Saturday, 27 August 2011
The Optimists of Nine Elms
In writer/director Anthony Simmons' words, Peter Sellers gives "a great gut performance" in the 1973 film The Optimists of Nine Elms as the variety performer, reduced to busking, who is befriended - and ultimately redeemed - by two children.
It's a role which fits him like a glove, and it's surprising that it's taken so long for this film to be issued on DVD (and still not in its natural homeplace of Region 2), and that it's not one of the pieces automatically cited as an example of Sellers at his best.
That could be because of the associated negative connotations of a "children's film", which it could be argued this is. It certainly has lots of music (Lionel Bart and George Martin), and it mostly favours the children's point of view; indeed, the original, rather less complex, novel is told by one of the kids. But it's to Simmons' and Sellers' credit that there is very little in the film which is sentimental (meaning unearnt emotion), so the music could be seen as a way of sugaring the pill.
The essentials of the story are that after initial resistance to the attentions of two curious children, old Sam grudgingly allows two them to help him out when busking and to look after his ailing dog, Bella; in turn he helps to encourage in them the sense of imagination and hope (hence the film's title) which their parents, beleagured by work and the demands of a new baby, have been failing to foster. The children repay the favour in the film's most touching, wordless, scene which I won't spoil by describing here, and - partly through Sam's impassioned intervention - their father is finally prompted to a realisation of his neglect.
But the main argument against this being a film aimed exclusively at children is because Sellers plays a convincingly embittered, isolated character rather than some unthreatening funny uncle: each time he suspects the children of some act of selfishness or neglect the drawbridge comes down again; each subsequent thawing appears a mini-miracle.
And there is enough information presented along the way for the adult viewer to piece together the character's life, despite the film largely being presented from the children's point of view.
In fact the only wrong note I can think of is a late night cycle ride in Hyde Park which seems to belong to a different sort of film. It could also be argued that the film's final moments, where the children seem to forget about Sam, who provided the kind of care their dad should have done, now that they have a fully functioning dad to offer piggyback rides, is also from a different, simpler sort of film, but the suggestion is that Sam, too, has been transformed changed by his association with the children so the friendship has achieved its purpose on both sides.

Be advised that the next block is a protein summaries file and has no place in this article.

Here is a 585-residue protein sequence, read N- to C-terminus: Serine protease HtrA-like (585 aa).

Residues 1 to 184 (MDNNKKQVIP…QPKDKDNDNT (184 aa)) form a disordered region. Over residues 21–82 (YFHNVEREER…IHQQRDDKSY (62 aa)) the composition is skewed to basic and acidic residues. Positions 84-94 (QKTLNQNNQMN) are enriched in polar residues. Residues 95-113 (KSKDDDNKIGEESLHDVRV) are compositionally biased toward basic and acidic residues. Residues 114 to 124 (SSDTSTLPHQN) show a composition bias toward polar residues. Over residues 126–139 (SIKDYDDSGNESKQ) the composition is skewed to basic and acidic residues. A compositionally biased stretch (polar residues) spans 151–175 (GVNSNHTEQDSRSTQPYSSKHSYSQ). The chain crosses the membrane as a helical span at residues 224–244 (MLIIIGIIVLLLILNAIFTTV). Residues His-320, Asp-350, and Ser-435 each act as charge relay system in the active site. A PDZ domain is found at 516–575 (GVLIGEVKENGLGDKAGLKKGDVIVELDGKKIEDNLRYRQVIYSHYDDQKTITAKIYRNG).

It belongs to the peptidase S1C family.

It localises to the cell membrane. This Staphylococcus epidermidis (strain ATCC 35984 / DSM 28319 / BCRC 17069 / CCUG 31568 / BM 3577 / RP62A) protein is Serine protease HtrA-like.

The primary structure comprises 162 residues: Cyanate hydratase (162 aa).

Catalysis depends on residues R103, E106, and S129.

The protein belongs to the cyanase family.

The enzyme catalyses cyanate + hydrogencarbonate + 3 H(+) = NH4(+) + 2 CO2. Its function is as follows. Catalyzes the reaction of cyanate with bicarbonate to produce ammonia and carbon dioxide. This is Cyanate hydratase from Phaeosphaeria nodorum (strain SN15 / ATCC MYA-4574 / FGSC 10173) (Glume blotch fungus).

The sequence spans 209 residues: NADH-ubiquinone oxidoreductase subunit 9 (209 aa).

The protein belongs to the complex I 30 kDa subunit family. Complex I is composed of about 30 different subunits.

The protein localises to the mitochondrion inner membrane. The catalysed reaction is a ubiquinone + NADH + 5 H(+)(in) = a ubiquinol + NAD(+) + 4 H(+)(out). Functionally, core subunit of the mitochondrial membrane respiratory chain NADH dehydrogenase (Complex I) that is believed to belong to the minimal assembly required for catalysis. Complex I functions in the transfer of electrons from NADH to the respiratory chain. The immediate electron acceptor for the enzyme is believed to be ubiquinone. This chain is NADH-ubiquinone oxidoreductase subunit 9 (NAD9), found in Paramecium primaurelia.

Known in America simply as The Optimists, hence the title of the Region 1 DVD currently available from a well known shopping website, the original title for this film was The Optimists of Nine Elms (although by the time it was made Nine Elms no longer resembled its former self enough so shooting actually took place in nearby Wandsworth).
If you have seen Simmons' Four in the Morning, the DVD of which also features his short Bow Bells, then you will not be surprised at the amount of location shooting; here, too, the city itself seems like another character - entirely appropriately, because, it's Sam who makes London south of the river - and beyond - come alive for these children. Oh, and it's also worth mentioning that the children's performances seem remarkably natural: no stage school mannerisms on show. Apparently the lead, Donna Mullaney, was simply an inquisitive girl in the street whom no budding actress could match. In short, with so many things to go wrong, this film is almost perfectly judged, avoids sentiment, and can be strongly recommended to children, adults, dogs and tourists alike. Thank you, Mr Simmons.
Below is a youtube clip from early on in the film.